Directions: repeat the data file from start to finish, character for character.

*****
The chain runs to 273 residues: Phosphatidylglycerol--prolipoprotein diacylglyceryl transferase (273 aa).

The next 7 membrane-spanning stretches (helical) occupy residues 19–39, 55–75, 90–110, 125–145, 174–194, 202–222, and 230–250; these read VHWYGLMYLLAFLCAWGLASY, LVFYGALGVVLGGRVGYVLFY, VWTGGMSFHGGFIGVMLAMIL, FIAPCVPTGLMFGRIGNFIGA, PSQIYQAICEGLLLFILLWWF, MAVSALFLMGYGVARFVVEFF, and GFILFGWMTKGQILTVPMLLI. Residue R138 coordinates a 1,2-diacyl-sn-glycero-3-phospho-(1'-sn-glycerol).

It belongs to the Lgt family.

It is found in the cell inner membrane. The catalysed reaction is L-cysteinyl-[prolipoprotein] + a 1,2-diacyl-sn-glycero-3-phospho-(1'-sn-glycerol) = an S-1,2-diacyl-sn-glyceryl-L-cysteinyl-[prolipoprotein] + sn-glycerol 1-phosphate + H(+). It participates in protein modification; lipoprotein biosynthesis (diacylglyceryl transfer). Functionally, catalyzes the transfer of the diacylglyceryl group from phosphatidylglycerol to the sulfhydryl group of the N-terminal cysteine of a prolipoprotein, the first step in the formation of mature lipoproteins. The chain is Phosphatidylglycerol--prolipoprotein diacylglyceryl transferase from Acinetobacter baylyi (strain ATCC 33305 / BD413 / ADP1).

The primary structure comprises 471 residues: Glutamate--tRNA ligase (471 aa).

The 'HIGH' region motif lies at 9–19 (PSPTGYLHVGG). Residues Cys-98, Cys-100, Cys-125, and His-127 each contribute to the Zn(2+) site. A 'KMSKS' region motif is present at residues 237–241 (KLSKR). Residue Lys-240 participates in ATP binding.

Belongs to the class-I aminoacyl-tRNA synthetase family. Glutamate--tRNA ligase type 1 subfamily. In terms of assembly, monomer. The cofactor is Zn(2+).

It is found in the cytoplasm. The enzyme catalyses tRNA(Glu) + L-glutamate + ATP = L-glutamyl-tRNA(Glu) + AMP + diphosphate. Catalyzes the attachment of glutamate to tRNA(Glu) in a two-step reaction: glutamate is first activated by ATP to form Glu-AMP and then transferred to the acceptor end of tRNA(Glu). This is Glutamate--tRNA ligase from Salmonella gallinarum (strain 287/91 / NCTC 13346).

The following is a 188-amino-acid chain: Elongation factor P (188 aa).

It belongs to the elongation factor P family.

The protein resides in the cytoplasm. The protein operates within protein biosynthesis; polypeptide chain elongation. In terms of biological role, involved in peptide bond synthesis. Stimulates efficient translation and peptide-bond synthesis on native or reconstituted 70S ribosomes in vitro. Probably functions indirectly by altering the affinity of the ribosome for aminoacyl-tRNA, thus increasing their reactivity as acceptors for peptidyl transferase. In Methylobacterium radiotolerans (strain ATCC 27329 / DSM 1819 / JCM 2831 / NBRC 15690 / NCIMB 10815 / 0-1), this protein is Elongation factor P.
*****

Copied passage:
The chain runs to 273 residues: Phosphatidylglycerol--prolipoprotein diacylglyceryl transferase (273 aa).

The next 7 membrane-spanning stretches (helical) occupy residues 19–39, 55–75, 90–110, 125–145, 174–194, 202–222, and 230–250; these read VHWYGLMYLLAFLCAWGLASY, LVFYGALGVVLGGRVGYVLFY, VWTGGMSFHGGFIGVMLAMIL, FIAPCVPTGLMFGRIGNFIGA, PSQIYQAICEGLLLFILLWWF, MAVSALFLMGYGVARFVVEFF, and GFILFGWMTKGQILTVPMLLI. Residue R138 coordinates a 1,2-diacyl-sn-glycero-3-phospho-(1'-sn-glycerol).

It belongs to the Lgt family.

It is found in the cell inner membrane. The catalysed reaction is L-cysteinyl-[prolipoprotein] + a 1,2-diacyl-sn-glycero-3-phospho-(1'-sn-glycerol) = an S-1,2-diacyl-sn-glyceryl-L-cysteinyl-[prolipoprotein] + sn-glycerol 1-phosphate + H(+). It participates in protein modification; lipoprotein biosynthesis (diacylglyceryl transfer). Functionally, catalyzes the transfer of the diacylglyceryl group from phosphatidylglycerol to the sulfhydryl group of the N-terminal cysteine of a prolipoprotein, the first step in the formation of mature lipoproteins. The chain is Phosphatidylglycerol--prolipoprotein diacylglyceryl transferase from Acinetobacter baylyi (strain ATCC 33305 / BD413 / ADP1).

The primary structure comprises 471 residues: Glutamate--tRNA ligase (471 aa).

The 'HIGH' region motif lies at 9–19 (PSPTGYLHVGG). Residues Cys-98, Cys-100, Cys-125, and His-127 each contribute to the Zn(2+) site. A 'KMSKS' region motif is present at residues 237–241 (KLSKR). Residue Lys-240 participates in ATP binding.

Belongs to the class-I aminoacyl-tRNA synthetase family. Glutamate--tRNA ligase type 1 subfamily. In terms of assembly, monomer. The cofactor is Zn(2+).

It is found in the cytoplasm. The enzyme catalyses tRNA(Glu) + L-glutamate + ATP = L-glutamyl-tRNA(Glu) + AMP + diphosphate. Catalyzes the attachment of glutamate to tRNA(Glu) in a two-step reaction: glutamate is first activated by ATP to form Glu-AMP and then transferred to the acceptor end of tRNA(Glu). This is Glutamate--tRNA ligase from Salmonella gallinarum (strain 287/91 / NCTC 13346).

The following is a 188-amino-acid chain: Elongation factor P (188 aa).

It belongs to the elongation factor P family.

The protein resides in the cytoplasm. The protein operates within protein biosynthesis; polypeptide chain elongation. In terms of biological role, involved in peptide bond synthesis. Stimulates efficient translation and peptide-bond synthesis on native or reconstituted 70S ribosomes in vitro. Probably functions indirectly by altering the affinity of the ribosome for aminoacyl-tRNA, thus increasing their reactivity as acceptors for peptidyl transferase. In Methylobacterium radiotolerans (strain ATCC 27329 / DSM 1819 / JCM 2831 / NBRC 15690 / NCIMB 10815 / 0-1), this protein is Elongation factor P.